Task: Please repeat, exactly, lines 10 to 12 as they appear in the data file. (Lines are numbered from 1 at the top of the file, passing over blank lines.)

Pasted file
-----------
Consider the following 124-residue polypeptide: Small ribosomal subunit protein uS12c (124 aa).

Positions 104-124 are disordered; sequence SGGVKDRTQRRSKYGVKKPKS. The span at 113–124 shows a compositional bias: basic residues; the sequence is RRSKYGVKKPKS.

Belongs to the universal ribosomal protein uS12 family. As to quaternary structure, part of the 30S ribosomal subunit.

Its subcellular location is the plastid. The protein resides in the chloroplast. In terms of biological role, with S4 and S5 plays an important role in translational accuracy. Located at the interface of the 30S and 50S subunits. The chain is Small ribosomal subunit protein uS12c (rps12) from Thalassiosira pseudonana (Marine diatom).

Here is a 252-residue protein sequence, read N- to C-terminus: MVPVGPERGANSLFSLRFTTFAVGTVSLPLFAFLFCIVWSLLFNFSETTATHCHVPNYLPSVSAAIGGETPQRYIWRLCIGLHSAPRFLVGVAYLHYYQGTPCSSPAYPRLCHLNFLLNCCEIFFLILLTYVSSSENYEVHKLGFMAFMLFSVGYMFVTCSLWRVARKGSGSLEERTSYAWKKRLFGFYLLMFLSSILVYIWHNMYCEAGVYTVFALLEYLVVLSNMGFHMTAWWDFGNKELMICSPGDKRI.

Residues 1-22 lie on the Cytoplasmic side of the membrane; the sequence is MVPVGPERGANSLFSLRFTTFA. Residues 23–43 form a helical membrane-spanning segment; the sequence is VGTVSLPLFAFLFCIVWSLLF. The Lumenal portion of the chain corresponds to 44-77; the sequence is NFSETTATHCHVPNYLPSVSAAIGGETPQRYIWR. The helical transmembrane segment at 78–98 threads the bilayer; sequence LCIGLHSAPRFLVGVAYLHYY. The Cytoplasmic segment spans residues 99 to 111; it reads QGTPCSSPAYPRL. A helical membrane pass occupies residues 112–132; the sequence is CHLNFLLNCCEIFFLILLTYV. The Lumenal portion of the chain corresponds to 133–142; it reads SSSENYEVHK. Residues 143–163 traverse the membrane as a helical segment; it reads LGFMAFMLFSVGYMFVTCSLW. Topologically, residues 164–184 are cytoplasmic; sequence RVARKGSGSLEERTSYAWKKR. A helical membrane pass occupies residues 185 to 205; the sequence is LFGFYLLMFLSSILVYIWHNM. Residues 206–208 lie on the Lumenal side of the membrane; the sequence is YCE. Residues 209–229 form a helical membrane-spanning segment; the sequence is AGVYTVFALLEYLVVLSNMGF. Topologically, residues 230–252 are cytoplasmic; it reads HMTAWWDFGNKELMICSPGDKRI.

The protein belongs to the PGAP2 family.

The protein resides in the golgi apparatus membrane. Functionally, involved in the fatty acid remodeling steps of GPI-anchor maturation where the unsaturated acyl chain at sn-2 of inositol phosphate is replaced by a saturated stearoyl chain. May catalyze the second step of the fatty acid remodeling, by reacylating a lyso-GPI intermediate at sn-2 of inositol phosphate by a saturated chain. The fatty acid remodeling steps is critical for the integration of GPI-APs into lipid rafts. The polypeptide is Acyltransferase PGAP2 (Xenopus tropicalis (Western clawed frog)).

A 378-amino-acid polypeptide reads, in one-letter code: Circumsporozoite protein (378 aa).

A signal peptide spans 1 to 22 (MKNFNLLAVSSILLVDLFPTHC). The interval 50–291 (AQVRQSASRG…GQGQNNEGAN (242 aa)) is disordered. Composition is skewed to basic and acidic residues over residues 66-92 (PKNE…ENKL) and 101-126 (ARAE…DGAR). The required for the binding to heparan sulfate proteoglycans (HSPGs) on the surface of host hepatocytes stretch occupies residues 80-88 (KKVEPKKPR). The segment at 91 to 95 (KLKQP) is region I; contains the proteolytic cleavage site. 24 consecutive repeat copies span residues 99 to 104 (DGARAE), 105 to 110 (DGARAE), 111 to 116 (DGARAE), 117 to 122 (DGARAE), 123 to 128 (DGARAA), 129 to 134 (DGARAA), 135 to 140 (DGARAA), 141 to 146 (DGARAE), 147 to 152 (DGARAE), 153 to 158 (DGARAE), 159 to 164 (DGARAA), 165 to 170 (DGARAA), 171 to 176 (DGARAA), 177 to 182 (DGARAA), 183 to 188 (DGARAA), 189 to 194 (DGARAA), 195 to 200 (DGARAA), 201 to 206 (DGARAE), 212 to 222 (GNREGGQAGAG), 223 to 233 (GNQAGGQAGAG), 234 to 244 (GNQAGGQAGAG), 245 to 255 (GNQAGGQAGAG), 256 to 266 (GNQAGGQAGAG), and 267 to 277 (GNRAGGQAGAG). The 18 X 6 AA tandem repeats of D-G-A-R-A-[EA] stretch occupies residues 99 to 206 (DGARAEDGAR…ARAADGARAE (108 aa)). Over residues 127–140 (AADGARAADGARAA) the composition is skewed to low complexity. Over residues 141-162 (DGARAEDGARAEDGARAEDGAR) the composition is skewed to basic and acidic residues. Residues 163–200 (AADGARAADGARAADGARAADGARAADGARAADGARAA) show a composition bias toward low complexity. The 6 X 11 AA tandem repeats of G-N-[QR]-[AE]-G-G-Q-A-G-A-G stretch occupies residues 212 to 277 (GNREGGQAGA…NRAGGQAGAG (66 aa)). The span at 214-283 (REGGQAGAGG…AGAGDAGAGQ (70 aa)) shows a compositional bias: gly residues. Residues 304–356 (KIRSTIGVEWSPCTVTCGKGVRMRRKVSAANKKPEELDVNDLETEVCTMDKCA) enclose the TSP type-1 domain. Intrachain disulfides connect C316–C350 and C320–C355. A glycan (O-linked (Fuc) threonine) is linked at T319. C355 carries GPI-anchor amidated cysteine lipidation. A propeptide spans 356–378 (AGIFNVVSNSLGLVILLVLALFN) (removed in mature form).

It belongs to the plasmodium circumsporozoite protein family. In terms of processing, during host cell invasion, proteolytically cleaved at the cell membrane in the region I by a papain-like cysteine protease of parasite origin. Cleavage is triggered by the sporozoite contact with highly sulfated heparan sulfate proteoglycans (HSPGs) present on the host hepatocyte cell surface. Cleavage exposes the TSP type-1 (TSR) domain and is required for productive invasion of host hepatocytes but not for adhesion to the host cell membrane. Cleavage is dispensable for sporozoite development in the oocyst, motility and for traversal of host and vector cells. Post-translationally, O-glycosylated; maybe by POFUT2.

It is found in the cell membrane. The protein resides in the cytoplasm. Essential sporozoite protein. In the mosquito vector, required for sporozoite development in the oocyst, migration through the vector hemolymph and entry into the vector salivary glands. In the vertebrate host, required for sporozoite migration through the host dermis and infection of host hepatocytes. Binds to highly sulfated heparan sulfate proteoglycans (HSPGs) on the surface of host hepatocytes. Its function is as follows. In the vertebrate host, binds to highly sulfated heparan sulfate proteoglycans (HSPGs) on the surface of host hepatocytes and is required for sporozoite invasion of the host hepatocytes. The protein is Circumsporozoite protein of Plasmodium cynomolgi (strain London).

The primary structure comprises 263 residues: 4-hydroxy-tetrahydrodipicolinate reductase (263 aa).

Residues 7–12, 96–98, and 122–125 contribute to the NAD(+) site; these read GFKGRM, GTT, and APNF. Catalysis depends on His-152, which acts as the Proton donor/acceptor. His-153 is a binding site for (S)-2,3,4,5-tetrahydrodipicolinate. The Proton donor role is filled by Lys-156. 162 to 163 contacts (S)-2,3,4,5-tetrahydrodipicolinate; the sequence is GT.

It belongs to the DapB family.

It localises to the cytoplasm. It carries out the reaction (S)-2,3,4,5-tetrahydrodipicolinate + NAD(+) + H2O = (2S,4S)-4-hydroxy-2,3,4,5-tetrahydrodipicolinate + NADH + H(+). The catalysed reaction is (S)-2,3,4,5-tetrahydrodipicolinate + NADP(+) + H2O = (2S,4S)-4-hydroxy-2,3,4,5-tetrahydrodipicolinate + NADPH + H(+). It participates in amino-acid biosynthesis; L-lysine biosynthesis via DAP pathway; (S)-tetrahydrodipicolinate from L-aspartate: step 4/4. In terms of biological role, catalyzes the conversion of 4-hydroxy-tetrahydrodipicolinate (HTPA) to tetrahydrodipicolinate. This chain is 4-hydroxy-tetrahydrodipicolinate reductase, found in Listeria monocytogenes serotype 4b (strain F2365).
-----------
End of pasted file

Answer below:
A signal peptide spans 1 to 22 (MKNFNLLAVSSILLVDLFPTHC). The interval 50–291 (AQVRQSASRG…GQGQNNEGAN (242 aa)) is disordered. Composition is skewed to basic and acidic residues over residues 66-92 (PKNE…ENKL) and 101-126 (ARAE…DGAR). The required for the binding to heparan sulfate proteoglycans (HSPGs) on the surface of host hepatocytes stretch occupies residues 80-88 (KKVEPKKPR). The segment at 91 to 95 (KLKQP) is region I; contains the proteolytic cleavage site. 24 consecutive repeat copies span residues 99 to 104 (DGARAE), 105 to 110 (DGARAE), 111 to 116 (DGARAE), 117 to 122 (DGARAE), 123 to 128 (DGARAA), 129 to 134 (DGARAA), 135 to 140 (DGARAA), 141 to 146 (DGARAE), 147 to 152 (DGARAE), 153 to 158 (DGARAE), 159 to 164 (DGARAA), 165 to 170 (DGARAA), 171 to 176 (DGARAA), 177 to 182 (DGARAA), 183 to 188 (DGARAA), 189 to 194 (DGARAA), 195 to 200 (DGARAA), 201 to 206 (DGARAE), 212 to 222 (GNREGGQAGAG), 223 to 233 (GNQAGGQAGAG), 234 to 244 (GNQAGGQAGAG), 245 to 255 (GNQAGGQAGAG), 256 to 266 (GNQAGGQAGAG), and 267 to 277 (GNRAGGQAGAG). The 18 X 6 AA tandem repeats of D-G-A-R-A-[EA] stretch occupies residues 99 to 206 (DGARAEDGAR…ARAADGARAE (108 aa)). Over residues 127–140 (AADGARAADGARAA) the composition is skewed to low complexity. Over residues 141-162 (DGARAEDGARAEDGARAEDGAR) the composition is skewed to basic and acidic residues. Residues 163–200 (AADGARAADGARAADGARAADGARAADGARAADGARAA) show a composition bias toward low complexity. The 6 X 11 AA tandem repeats of G-N-[QR]-[AE]-G-G-Q-A-G-A-G stretch occupies residues 212 to 277 (GNREGGQAGA…NRAGGQAGAG (66 aa)). The span at 214-283 (REGGQAGAGG…AGAGDAGAGQ (70 aa)) shows a compositional bias: gly residues. Residues 304–356 (KIRSTIGVEWSPCTVTCGKGVRMRRKVSAANKKPEELDVNDLETEVCTMDKCA) enclose the TSP type-1 domain. Intrachain disulfides connect C316–C350 and C320–C355. A glycan (O-linked (Fuc) threonine) is linked at T319. C355 carries GPI-anchor amidated cysteine lipidation. A propeptide spans 356–378 (AGIFNVVSNSLGLVILLVLALFN) (removed in mature form).

It belongs to the plasmodium circumsporozoite protein family. In terms of processing, during host cell invasion, proteolytically cleaved at the cell membrane in the region I by a papain-like cysteine protease of parasite origin. Cleavage is triggered by the sporozoite contact with highly sulfated heparan sulfate proteoglycans (HSPGs) present on the host hepatocyte cell surface. Cleavage exposes the TSP type-1 (TSR) domain and is required for productive invasion of host hepatocytes but not for adhesion to the host cell membrane. Cleavage is dispensable for sporozoite development in the oocyst, motility and for traversal of host and vector cells. Post-translationally, O-glycosylated; maybe by POFUT2.

It is found in the cell membrane. The protein resides in the cytoplasm. Essential sporozoite protein. In the mosquito vector, required for sporozoite development in the oocyst, migration through the vector hemolymph and entry into the vector salivary glands. In the vertebrate host, required for sporozoite migration through the host dermis and infection of host hepatocytes. Binds to highly sulfated heparan sulfate proteoglycans (HSPGs) on the surface of host hepatocytes. Its function is as follows. In the vertebrate host, binds to highly sulfated heparan sulfate proteoglycans (HSPGs) on the surface of host hepatocytes and is required for sporozoite invasion of the host hepatocytes. The protein is Circumsporozoite protein of Plasmodium cynomolgi (strain London).